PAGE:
If not during the mentorship class, are there any outside observational requirements that will require me to take time off work?
Yes. In your course on Multidisciplinary and Interdisciplinary Approaches to PNE, you will be asked to observe three different clinicians outside of your discipline for a minimum of 6 hours. This can be broken up into short periods, or full days. You can plan on a good 18-24 hours out of the clinic during normal business hours to fulfill this requirement of the fellowship. The experience is highly valuable in establishing and/or enriching relationships with people in your community with whom you may share patients. Depending on the nature of your scholarly project, you may also require some time away from your usual “day job” routine to complete your responsibilities for the project.

What is Virtual Rounds in the curriculum?
In Pain Science Virtual Rounds, clinicians record themselves completing two complete initial evaluations (ideally with a bit of treatment included). Videos are uploaded to a secure platform, and all peers, as well as assigned faculty members, view the session. Then, we meet for 90 minutes to dissect the case together, looking at areas of strength, areas to grow, and worthwhile topics of conversation generated by the case. It can feel a bit nerve-wracking for learners at first, but invariably, clinicians who go through this process of in-depth peer and faculty review say it is the most powerful learning experience of the fellowship. We strive to create a safe and encouraging environment, focused on empowering the fellow-in-training to be the best version of their clinical-self possible.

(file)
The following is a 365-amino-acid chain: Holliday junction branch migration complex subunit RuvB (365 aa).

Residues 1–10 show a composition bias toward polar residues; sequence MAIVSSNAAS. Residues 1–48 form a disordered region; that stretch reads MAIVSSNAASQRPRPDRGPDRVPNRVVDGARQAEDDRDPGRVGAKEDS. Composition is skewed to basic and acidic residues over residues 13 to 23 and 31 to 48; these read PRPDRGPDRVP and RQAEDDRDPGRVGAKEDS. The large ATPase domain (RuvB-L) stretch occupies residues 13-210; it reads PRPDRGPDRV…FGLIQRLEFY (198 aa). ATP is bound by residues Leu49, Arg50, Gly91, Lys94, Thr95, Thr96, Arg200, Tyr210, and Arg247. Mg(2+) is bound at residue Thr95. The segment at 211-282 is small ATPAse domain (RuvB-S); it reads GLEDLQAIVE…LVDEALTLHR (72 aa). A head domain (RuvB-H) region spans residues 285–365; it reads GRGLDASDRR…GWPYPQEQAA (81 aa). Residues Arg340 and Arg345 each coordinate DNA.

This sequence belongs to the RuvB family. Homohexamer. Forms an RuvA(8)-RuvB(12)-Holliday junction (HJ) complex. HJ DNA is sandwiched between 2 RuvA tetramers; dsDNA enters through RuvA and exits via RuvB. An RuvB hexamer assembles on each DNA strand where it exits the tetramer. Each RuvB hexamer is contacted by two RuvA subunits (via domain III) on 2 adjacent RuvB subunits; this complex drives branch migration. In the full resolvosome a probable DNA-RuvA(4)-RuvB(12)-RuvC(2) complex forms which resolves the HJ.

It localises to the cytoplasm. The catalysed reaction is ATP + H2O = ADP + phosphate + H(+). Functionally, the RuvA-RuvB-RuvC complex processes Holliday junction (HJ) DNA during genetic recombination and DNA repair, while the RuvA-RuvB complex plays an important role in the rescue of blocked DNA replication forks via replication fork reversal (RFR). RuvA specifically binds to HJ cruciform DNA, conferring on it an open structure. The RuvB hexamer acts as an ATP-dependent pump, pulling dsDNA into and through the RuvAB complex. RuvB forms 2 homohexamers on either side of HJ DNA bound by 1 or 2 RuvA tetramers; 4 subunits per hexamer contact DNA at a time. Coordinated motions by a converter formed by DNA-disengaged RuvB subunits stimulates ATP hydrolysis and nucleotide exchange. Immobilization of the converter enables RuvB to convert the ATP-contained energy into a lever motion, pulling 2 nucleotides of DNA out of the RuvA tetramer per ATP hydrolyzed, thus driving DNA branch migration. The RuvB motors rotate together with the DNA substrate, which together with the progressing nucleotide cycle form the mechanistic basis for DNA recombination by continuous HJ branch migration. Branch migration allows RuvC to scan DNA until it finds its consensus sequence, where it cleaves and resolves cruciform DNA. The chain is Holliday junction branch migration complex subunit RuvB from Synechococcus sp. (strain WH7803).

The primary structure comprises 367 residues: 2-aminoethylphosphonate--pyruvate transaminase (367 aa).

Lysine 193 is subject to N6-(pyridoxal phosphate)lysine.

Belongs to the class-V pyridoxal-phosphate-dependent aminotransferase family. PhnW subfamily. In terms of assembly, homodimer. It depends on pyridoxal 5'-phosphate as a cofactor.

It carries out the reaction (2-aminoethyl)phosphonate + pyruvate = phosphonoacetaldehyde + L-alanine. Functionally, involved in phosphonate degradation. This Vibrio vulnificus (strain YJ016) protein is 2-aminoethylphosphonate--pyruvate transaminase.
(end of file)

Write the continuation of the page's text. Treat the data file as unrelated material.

What is the Scholarly Project in the curriculum?